Friday, December 02, 2005

Most Memorable Thanksgiving (Part 5)

TO JOJO, my light switch flipper:

December 2, 2003. Good byes were said and Mr. Trent picked me up at the hospital to take me to the airport. Between my discussion with him and phone calls to Joanna, I had the distinct stench of fish in my nostrils. Mr. Trent asked one too many questions in two too many different ways about what my plans were when I got back to Franklin. So with mixed feelings of dread and a bit of relief I got on the plane to Tennessee.

It was never so good to see Joanna’s face as it was that evening. She asked what I wanted to do and where she could take me out for my birthday. It sounded to me as though she was suppressing her enthusiasm which, if you ask me, is not healthy for some one…and I assumed that some one was me. So my answer was something to the effect of, “I want to go somewhere where no one knows me.” (Insert the sound of suppressed enthusiasm being squelched) The “oh” and longish-short pause that followed were unforgettable, and while she recovered quickly I resigned myself to the fact that it was more than likely not going to be a just her and I kind of evening.

“Well, before we go to Friday’s or something, do you mind if we run back by my house real quick to get your present that I forgot on my way to pick you up?”

“Sure. Whatever.” Followed in my head by, “Yeeeaaah, right. You forgot.” And another verbal, “Whatever”.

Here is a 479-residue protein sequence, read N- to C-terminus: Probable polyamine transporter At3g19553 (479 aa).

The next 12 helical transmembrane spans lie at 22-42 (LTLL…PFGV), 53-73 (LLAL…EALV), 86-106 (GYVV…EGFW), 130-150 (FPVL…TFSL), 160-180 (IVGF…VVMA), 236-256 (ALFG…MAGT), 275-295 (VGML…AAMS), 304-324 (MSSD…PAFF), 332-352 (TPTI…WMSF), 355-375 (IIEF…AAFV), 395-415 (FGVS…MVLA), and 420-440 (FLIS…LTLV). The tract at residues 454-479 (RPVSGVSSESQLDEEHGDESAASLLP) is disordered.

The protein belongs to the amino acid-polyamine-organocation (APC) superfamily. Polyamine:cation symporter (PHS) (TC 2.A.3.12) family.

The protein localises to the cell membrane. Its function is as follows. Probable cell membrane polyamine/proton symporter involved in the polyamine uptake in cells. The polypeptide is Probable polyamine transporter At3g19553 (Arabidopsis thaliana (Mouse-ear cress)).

Cradling my splinted hand that had gotten cracked a couple of days before in a fit of enthusiastic joy while hugging my mother, I sat quietly in the passenger seat of the most adorable baby-blue bug convertible ever as Joanna kept getting phone calls from “friends”. Oh, we needed to stop by Kroger on the way to her house to pick up my present before we went out to eat too. I had almost forgotten about that. I must admit it was all a grand show! The only reason I was so anal is because I was so daggum tired and suspicious.

We pulled into the infamous Grant gravel driveway and there were no cars that didn’t have a Grant as an owner. Der and Mrs. G had gone to bed and Jesse was out and about somewhere or other. I relaxed a bit and was already to collapse on the nice big red couch as soon as we walked through the door. And in the 3 seconds too long it took Joanna to find the lights in her own house, all enraptured visions of comfy couches poofed from my dreams.

There, standing before me, was pretty well weigh every single person I knew in Franklin. If I had not seen the picture of my face and eventually apologized to Joanna, I’m sure she would still think that I was about to kill her. Truth be told, I was. I had never seen so many people in my life standing in the Grant house, staring at me, and then asking me what I thought. “Get-me-out-of-here,” was the first thought. “There’s so many people,” was the second thought. “Joanna put this together and I didn’t suspect until today,” was the third. I think what zapped the speech from me most effectively was the diversity of the people that were there. Mrs. G even commented afterward that there were people from my past, present, and those whom I knew I’d know better in the future. Young and old. From mentors to basketball girls, co-workers to students, choir members to room mates. Community was standing right in front of me. Someone just had to turn the lights on before I could see.

I wasn’t very talkative that night. I was soaking it all in.

Once I was an island—or at least considered myself one. I tried most everything in my power to alienate myself to some remote part of a hypothetical sea. I had to be taught, over time. But there was one mile marker, a point in time where I can look back. That was the one.


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